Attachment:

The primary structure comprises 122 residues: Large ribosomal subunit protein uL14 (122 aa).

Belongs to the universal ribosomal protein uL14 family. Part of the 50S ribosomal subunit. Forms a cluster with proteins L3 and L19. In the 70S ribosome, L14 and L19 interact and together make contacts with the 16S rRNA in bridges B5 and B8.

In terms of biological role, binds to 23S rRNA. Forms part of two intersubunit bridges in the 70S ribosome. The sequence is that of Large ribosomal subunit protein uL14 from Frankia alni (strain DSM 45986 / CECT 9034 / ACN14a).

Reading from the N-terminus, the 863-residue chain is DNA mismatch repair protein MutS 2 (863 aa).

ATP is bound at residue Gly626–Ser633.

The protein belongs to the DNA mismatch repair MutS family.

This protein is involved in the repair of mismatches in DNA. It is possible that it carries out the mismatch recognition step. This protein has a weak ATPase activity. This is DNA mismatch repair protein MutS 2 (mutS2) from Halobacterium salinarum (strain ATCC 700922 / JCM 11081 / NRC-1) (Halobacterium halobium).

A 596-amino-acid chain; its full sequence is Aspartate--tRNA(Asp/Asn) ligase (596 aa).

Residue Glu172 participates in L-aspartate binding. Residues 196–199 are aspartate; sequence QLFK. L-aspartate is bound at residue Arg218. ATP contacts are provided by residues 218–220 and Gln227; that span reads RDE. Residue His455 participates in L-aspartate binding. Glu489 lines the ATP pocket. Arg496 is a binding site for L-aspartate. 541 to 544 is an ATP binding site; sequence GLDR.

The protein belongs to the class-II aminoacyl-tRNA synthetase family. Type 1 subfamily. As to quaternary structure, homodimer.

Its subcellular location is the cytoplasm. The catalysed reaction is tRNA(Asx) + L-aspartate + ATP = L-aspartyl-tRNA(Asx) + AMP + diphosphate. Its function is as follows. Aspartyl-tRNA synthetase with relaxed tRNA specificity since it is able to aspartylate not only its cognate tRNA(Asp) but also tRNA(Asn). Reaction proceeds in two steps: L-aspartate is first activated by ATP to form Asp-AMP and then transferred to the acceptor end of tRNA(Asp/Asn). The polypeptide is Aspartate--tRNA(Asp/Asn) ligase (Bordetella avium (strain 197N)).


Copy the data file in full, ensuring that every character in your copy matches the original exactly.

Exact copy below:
The primary structure comprises 122 residues: Large ribosomal subunit protein uL14 (122 aa).

Belongs to the universal ribosomal protein uL14 family. Part of the 50S ribosomal subunit. Forms a cluster with proteins L3 and L19. In the 70S ribosome, L14 and L19 interact and together make contacts with the 16S rRNA in bridges B5 and B8.

In terms of biological role, binds to 23S rRNA. Forms part of two intersubunit bridges in the 70S ribosome. The sequence is that of Large ribosomal subunit protein uL14 from Frankia alni (strain DSM 45986 / CECT 9034 / ACN14a).

Reading from the N-terminus, the 863-residue chain is DNA mismatch repair protein MutS 2 (863 aa).

ATP is bound at residue Gly626–Ser633.

The protein belongs to the DNA mismatch repair MutS family.

This protein is involved in the repair of mismatches in DNA. It is possible that it carries out the mismatch recognition step. This protein has a weak ATPase activity. This is DNA mismatch repair protein MutS 2 (mutS2) from Halobacterium salinarum (strain ATCC 700922 / JCM 11081 / NRC-1) (Halobacterium halobium).

A 596-amino-acid chain; its full sequence is Aspartate--tRNA(Asp/Asn) ligase (596 aa).

Residue Glu172 participates in L-aspartate binding. Residues 196–199 are aspartate; sequence QLFK. L-aspartate is bound at residue Arg218. ATP contacts are provided by residues 218–220 and Gln227; that span reads RDE. Residue His455 participates in L-aspartate binding. Glu489 lines the ATP pocket. Arg496 is a binding site for L-aspartate. 541 to 544 is an ATP binding site; sequence GLDR.

The protein belongs to the class-II aminoacyl-tRNA synthetase family. Type 1 subfamily. As to quaternary structure, homodimer.

Its subcellular location is the cytoplasm. The catalysed reaction is tRNA(Asx) + L-aspartate + ATP = L-aspartyl-tRNA(Asx) + AMP + diphosphate. Its function is as follows. Aspartyl-tRNA synthetase with relaxed tRNA specificity since it is able to aspartylate not only its cognate tRNA(Asp) but also tRNA(Asn). Reaction proceeds in two steps: L-aspartate is first activated by ATP to form Asp-AMP and then transferred to the acceptor end of tRNA(Asp/Asn). The polypeptide is Aspartate--tRNA(Asp/Asn) ligase (Bordetella avium (strain 197N)).